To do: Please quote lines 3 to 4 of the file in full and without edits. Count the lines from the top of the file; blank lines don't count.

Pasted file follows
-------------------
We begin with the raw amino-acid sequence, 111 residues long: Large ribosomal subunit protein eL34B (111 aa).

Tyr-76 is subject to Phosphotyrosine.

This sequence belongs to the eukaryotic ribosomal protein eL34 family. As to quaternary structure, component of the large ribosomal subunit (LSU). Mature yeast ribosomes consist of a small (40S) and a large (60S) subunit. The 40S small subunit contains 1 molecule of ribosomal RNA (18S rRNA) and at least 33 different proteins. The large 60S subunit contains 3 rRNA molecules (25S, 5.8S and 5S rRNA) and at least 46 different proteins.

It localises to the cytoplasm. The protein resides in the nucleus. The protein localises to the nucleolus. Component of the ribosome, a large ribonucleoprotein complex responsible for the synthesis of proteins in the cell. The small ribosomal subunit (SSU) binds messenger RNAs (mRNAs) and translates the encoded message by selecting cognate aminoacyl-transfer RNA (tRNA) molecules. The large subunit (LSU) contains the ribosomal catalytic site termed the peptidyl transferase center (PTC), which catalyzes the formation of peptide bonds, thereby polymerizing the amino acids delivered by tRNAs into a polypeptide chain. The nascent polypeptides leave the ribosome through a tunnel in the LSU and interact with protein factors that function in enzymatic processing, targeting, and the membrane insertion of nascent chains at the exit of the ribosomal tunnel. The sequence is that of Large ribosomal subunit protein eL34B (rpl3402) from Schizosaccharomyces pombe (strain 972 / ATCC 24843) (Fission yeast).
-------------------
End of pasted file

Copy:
This sequence belongs to the eukaryotic ribosomal protein eL34 family. As to quaternary structure, component of the large ribosomal subunit (LSU). Mature yeast ribosomes consist of a small (40S) and a large (60S) subunit. The 40S small subunit contains 1 molecule of ribosomal RNA (18S rRNA) and at least 33 different proteins. The large 60S subunit contains 3 rRNA molecules (25S, 5.8S and 5S rRNA) and at least 46 different proteins.

It localises to the cytoplasm. The protein resides in the nucleus. The protein localises to the nucleolus. Component of the ribosome, a large ribonucleoprotein complex responsible for the synthesis of proteins in the cell. The small ribosomal subunit (SSU) binds messenger RNAs (mRNAs) and translates the encoded message by selecting cognate aminoacyl-transfer RNA (tRNA) molecules. The large subunit (LSU) contains the ribosomal catalytic site termed the peptidyl transferase center (PTC), which catalyzes the formation of peptide bonds, thereby polymerizing the amino acids delivered by tRNAs into a polypeptide chain. The nascent polypeptides leave the ribosome through a tunnel in the LSU and interact with protein factors that function in enzymatic processing, targeting, and the membrane insertion of nascent chains at the exit of the ribosomal tunnel. The sequence is that of Large ribosomal subunit protein eL34B (rpl3402) from Schizosaccharomyces pombe (strain 972 / ATCC 24843) (Fission yeast).